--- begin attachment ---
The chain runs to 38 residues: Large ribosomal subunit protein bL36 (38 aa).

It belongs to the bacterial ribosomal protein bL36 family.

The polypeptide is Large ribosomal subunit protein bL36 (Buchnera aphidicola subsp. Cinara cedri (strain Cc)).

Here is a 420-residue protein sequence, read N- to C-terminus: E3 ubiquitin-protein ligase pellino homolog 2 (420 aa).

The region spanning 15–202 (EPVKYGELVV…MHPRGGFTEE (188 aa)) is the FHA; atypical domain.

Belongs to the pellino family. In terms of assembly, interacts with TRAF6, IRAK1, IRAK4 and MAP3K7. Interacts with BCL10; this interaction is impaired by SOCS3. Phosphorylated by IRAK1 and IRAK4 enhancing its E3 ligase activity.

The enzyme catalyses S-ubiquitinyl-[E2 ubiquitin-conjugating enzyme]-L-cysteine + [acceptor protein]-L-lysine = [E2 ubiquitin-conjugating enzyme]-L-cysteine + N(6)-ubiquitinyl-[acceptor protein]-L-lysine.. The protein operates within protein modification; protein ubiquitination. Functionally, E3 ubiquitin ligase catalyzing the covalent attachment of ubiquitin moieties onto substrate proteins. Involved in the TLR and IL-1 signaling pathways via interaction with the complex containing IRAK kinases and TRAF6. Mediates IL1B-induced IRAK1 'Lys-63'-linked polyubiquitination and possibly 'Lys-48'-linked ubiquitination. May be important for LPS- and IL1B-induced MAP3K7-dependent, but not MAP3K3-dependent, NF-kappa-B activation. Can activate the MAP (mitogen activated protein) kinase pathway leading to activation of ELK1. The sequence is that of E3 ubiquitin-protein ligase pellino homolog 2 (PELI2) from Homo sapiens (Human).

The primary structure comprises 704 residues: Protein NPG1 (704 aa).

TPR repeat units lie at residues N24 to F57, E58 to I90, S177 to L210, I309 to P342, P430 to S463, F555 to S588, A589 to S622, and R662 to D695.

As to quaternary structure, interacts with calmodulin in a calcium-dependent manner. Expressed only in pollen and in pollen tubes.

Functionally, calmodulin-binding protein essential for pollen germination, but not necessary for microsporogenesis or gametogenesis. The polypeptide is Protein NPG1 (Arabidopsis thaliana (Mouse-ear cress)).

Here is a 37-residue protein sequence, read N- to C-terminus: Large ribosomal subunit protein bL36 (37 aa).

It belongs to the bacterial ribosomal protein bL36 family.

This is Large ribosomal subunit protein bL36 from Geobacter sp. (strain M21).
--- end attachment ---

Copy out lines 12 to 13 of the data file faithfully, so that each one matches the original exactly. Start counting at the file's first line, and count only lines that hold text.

Here is a 37-residue protein sequence, read N- to C-terminus: Large ribosomal subunit protein bL36 (37 aa).

It belongs to the bacterial ribosomal protein bL36 family.